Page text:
The Golden Globes are beloved more because celebs get adorably drunk than the award show's propensity for picking deserving winners. To wit, last year they overlooked the eventual Oscar-winner (and pop cultural behemoth) "Let It Go" to dole the Golden Globe to U2 for their sadly ordinary Mandela tune "Ordinary Love."
That was because, I imagine, the Hollywood Foreign Press Association loves celebrity and Bono is a famous rock star who showed up while Idina Menzel wouldn't become famous for a few months (to the extent that John Travolta infamously called her Adele Dazeem at the Oscars a couple months later).
This is not to say they don't sometimes get it right. The first best original song Globe went to 1961's "Town Without Pity" and other deserving wins have gone to the likes of Bette Midler's "The Rose," the "Dirty Dancing" theme "(I've Had) The Time of My Life" and Springsteen's "Streets of Philadelphia."
But then check out some of the losers, like Eminem's "Lose Yourself," "Raindrops Keep Falling on my Head" from "Butch Cassidy and the Sundance Kid," Isaac Hayes' "Theme for Shaft," The Bee Gees' "How Deep is Your Love," Blondie's "Call Me," Dolly Parton's "9 to 5," U2's "Stay (Faraway, So Close!)" Aimee Mann's "Save Me" and, perhaps most egregiously, Prince's "When Doves Cry."
As you can see, this year's nominees aren't actually all that bad:
"Big Eyes" (Lana Del Rey) – "Big Eyes"
"Glory" (John Legend and Common) – "Selma"
"Mercy Is" (Patti Smith and Lenny Kaye) – "Noah"
"Opportunity" (Greg Kurstin, Sia Furler, Will Gluck) – "Annie"
"Yellow Flicker Beat" (Lorde) – "The Hunger Games: Mockingjay – Part 1"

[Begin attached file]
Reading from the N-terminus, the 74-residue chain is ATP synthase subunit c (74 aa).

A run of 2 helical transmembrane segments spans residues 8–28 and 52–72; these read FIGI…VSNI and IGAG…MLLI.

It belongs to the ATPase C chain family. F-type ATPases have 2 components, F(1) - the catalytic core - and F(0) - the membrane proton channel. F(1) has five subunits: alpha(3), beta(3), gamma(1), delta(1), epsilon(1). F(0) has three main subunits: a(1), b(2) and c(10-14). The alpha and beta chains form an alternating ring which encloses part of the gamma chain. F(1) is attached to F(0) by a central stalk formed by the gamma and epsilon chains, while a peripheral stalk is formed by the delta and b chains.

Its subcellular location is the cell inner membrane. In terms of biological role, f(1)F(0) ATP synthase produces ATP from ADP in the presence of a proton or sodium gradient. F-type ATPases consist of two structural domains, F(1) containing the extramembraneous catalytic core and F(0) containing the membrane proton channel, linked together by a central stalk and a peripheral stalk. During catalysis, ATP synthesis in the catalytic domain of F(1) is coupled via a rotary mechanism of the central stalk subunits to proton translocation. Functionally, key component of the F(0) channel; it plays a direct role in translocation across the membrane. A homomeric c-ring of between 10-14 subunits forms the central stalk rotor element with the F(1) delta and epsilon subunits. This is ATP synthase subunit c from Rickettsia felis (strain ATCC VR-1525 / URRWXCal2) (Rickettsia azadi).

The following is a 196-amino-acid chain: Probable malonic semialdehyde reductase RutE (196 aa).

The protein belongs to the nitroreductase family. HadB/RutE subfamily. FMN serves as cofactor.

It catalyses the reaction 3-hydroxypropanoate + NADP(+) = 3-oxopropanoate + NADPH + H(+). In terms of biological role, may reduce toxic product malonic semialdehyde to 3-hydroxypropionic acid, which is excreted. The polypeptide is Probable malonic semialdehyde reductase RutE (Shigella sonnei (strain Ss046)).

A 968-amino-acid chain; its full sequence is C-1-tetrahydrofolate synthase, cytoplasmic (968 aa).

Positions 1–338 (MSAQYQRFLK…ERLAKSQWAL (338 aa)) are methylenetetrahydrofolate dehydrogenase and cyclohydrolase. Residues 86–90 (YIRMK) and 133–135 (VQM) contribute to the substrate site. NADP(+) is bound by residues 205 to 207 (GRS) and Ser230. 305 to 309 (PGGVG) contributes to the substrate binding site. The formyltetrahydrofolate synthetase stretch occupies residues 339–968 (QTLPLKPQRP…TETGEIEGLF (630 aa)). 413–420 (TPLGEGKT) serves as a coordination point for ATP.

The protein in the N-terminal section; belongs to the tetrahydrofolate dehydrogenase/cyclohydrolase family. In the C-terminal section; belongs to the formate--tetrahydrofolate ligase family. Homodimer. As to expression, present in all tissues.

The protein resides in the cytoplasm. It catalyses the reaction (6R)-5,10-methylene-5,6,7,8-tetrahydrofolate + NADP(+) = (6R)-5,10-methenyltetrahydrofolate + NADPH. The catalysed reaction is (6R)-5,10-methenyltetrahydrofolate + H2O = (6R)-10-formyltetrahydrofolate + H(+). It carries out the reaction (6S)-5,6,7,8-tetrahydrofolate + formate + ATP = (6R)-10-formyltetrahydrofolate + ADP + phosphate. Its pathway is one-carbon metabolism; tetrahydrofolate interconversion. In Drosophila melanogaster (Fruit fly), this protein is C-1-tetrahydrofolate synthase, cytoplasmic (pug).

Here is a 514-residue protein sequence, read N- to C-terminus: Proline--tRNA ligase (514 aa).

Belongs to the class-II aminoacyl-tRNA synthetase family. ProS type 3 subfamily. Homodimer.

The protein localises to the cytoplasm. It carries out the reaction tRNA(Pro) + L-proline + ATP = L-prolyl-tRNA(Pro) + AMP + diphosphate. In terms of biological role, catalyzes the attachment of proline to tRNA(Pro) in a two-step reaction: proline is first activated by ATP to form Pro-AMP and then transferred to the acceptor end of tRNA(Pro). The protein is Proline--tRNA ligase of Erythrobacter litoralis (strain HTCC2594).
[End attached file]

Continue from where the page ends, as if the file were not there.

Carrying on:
"Glory," a gospel-rap ode to civil rights has the sociopolitical wind at its back while Lorde's "Hunger Games" theme "Yellow Flicker Beat" has the pop-cultural wind behind it. But neither are the year's best original song from a film.
That would be "Everything Is Awesome!!!" from "The LEGO Movie."
This collaboration between Canadian twins Tegan & Sara, comedy rap trio The Lonely Island and Devo's Mark Mothersbaugh was much more than your usual cartoon movie theme. It was an insanely infectious earworm that somehow managed to be both incredibly subversive and unexpectedly heartwarming.
As Mothersbaugh explained to Fox News, the song "was supposed to be like mind control early in the film. It's totally irritating, this kind of mindless mantra to get people up and working. It's like the whip crack on their back, but then by the end of the movie it morphs into, instead of being just a mindless, go-to-work song it becomes about co-operation and people working together to do bigger things."
Also, it's celebratory satire can't be separated from the (also awesome) film itself, whereas Lorde's song could have been on her album and Common/Legend collab feels more resonant as a Ferguson response than a movie theme.
Still, we can at least rest assured it will be better than last year. Here is our ranking of the past 15 Golden Globe best original song winners from Adele to U2.